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McDonald's workers protest wages at annual meeting

Workers, organizers and supporters gather at McDonald’s Corp. headquarters in Oak Brook, Ill., on Thursday advocating a $15 hourly wage. “We believe we pay fair and competitive wages,” CEO Don Thompson said.

Associated Press

Workers, organizers and supporters gather at McDonald’s Corp. headquarters in Oak Brook, Ill., on Thursday advocating a $15 hourly wage. “We believe we pay fair and competitive wages,” CEO Don Thompson said.

OAK BROOK, Ill. — McDonald's CEO Don Thompson sought to address a growing chorus of critics on issues including worker pay and marketing to children at its annual meeting Thursday.

As hundreds of protesters chanted for higher wages outside, Thompson told the audience in the building that the company has a heritage of providing job opportunities that lead to "real careers."

"We believe we pay fair and competitive wages," Thompson said.

A day earlier, McDonald's closed one of its buildings in suburban Chicago, where protesters had planned to demonstrate over the low wages paid to its workers. Organizers then targeted another site on the company's headquarters, and police say 138 were arrested after they peacefully refused to leave the property.

As in years past, McDonald's marketing tactics to children was also brought up by speakers affiliated with Corporate Accountability International. One mother from Lexington, Ky., Casey Hinds, said Ronald McDonald was "the Joe Camel of fast food."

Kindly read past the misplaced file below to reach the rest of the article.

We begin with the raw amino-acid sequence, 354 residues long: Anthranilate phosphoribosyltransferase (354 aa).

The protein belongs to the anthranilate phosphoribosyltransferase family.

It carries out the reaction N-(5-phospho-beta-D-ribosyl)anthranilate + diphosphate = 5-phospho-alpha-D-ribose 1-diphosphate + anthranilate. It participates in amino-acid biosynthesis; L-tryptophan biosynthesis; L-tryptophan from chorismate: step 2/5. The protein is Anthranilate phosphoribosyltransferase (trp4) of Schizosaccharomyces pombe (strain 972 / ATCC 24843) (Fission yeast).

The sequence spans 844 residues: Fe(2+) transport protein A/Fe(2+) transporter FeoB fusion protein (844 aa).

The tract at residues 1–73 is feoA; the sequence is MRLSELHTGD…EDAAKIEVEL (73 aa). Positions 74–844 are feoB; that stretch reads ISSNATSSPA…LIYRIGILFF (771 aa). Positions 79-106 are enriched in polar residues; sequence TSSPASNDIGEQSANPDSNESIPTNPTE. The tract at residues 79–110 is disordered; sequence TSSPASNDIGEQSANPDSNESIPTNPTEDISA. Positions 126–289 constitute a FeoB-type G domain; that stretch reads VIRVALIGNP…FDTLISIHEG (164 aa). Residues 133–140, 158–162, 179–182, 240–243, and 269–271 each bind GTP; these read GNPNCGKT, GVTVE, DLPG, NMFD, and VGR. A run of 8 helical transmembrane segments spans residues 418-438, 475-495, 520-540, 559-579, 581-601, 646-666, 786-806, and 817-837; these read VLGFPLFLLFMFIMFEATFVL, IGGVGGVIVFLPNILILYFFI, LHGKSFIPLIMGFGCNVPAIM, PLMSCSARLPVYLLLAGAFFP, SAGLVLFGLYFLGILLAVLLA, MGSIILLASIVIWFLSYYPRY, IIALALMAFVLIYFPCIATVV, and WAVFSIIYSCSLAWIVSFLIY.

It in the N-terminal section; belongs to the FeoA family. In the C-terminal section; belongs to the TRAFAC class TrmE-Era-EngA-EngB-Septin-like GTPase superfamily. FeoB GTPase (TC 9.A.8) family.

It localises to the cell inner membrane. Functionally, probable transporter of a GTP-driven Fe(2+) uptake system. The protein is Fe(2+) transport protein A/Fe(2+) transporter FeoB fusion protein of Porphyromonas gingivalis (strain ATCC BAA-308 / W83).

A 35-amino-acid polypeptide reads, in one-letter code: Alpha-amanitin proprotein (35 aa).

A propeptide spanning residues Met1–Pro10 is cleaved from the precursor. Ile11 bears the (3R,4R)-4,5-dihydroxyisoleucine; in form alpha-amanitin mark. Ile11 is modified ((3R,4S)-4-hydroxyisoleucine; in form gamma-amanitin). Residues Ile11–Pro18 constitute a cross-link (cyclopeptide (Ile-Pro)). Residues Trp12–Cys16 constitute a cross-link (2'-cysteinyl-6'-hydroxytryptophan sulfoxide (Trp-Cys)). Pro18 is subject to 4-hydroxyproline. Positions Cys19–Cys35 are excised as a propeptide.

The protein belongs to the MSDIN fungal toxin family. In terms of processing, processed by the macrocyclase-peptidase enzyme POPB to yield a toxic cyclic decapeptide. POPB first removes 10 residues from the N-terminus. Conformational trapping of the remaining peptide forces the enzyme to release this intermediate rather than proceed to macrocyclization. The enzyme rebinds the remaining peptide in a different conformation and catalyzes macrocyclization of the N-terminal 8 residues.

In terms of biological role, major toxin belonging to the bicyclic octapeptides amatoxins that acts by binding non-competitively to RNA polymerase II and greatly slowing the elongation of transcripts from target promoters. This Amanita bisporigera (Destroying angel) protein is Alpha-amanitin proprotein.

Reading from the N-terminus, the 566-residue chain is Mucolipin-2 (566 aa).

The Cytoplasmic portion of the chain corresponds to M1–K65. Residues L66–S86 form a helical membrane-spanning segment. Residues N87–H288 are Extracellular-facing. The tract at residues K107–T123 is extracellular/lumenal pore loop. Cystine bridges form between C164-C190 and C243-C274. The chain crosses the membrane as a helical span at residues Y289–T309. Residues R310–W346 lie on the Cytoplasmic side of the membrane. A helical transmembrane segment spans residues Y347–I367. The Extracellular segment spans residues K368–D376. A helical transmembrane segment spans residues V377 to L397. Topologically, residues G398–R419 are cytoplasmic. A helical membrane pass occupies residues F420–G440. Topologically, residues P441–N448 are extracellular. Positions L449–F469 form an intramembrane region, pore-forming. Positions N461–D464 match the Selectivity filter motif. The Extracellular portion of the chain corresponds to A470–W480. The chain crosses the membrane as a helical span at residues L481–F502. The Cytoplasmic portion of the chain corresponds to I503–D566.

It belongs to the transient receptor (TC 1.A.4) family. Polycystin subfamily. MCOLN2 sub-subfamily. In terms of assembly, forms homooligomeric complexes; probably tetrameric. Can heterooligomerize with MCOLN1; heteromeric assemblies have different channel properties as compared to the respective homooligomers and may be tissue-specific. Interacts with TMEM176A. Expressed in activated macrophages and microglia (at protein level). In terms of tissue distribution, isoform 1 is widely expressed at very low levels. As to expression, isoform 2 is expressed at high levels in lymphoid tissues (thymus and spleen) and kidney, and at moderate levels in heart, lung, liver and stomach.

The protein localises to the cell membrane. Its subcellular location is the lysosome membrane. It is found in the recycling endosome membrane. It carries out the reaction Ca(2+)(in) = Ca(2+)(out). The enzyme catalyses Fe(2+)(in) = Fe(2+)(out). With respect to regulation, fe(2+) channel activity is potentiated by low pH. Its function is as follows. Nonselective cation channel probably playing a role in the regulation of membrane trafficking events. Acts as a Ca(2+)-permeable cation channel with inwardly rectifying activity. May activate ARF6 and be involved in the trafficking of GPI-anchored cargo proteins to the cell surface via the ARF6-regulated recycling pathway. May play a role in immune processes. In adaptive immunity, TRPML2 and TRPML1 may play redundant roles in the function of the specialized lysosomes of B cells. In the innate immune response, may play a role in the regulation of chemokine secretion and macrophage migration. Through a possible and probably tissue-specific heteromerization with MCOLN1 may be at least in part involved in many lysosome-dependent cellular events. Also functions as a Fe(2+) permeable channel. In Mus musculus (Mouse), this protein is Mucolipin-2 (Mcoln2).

Thompson said McDonald's wasn't predatory and that Ronald McDonald was about letting kids have fun. He noted that his children ate the chain's food and turned out "quite healthy," with his daughter even becoming a track star.

"We are people. We do have values at McDonald's. We are parents," he said.

Although many fast-food chains engage in similar practices, McDonald's is a frequent target for critics because of its high profile. The criticism is becoming a more pressing issue for the world's biggest hamburger chain at a time when it is fighting to boost weak sales amid heightened competition.

Part of the problem is that people are shifting toward foods they feel are fresher or healthier, which has prompted McDonald's executives in recent months to underscore the quality of the chain's ingredients.

Still, the issue of worker pay has put McDonald's in an uncomfortable spotlight since late 2012, when protests for a $15-an-hour wage began in New York City. Demonstrators were out again before the meeting, chanting, "I want, I want, I want my $15."

McDonald's workers protest wages at annual meeting 05/22/14 [Last modified: Thursday, May 22, 2014 7:30pm]
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